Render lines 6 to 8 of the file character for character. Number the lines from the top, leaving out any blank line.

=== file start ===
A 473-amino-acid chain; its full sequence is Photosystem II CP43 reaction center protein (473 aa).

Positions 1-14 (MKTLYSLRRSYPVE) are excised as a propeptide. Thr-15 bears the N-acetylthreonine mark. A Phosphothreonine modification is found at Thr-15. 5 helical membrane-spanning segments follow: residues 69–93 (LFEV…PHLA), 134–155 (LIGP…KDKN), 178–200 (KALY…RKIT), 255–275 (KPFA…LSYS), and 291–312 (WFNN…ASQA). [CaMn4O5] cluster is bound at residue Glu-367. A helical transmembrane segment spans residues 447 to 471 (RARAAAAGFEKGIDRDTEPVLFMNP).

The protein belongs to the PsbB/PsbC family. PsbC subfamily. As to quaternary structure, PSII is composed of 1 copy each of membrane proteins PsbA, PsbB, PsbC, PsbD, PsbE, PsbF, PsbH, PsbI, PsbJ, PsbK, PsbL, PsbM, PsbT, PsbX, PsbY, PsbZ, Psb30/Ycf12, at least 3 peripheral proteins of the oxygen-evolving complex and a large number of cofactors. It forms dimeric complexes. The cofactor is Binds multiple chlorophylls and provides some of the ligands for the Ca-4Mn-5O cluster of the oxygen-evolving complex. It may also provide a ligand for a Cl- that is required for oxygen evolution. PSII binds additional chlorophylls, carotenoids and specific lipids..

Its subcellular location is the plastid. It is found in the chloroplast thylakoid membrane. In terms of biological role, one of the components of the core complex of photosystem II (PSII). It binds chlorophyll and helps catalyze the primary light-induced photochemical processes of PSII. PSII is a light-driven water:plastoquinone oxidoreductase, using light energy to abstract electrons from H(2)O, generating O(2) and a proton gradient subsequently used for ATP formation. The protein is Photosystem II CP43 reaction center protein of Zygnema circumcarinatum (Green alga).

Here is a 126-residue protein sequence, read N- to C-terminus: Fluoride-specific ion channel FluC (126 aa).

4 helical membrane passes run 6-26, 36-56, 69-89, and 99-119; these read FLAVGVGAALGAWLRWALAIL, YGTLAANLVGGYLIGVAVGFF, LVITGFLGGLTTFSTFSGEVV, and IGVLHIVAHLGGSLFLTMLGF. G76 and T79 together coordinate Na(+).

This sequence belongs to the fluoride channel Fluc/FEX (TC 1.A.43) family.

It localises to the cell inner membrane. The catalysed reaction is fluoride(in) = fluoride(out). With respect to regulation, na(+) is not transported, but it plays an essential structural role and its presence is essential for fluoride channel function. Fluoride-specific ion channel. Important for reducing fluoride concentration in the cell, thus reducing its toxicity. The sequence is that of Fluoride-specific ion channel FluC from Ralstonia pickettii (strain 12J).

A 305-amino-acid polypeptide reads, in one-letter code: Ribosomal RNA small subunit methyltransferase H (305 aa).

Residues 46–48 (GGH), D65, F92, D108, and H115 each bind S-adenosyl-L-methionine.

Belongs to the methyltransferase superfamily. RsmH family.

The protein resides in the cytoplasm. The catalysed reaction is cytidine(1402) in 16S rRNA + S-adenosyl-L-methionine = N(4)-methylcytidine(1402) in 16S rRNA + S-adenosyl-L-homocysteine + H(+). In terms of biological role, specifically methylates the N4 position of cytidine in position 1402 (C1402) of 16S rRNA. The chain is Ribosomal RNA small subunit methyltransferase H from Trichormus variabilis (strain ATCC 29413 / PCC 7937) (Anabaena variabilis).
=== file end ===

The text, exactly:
4 helical membrane passes run 6-26, 36-56, 69-89, and 99-119; these read FLAVGVGAALGAWLRWALAIL, YGTLAANLVGGYLIGVAVGFF, LVITGFLGGLTTFSTFSGEVV, and IGVLHIVAHLGGSLFLTMLGF. G76 and T79 together coordinate Na(+).

This sequence belongs to the fluoride channel Fluc/FEX (TC 1.A.43) family.

It localises to the cell inner membrane. The catalysed reaction is fluoride(in) = fluoride(out). With respect to regulation, na(+) is not transported, but it plays an essential structural role and its presence is essential for fluoride channel function. Fluoride-specific ion channel. Important for reducing fluoride concentration in the cell, thus reducing its toxicity. The sequence is that of Fluoride-specific ion channel FluC from Ralstonia pickettii (strain 12J).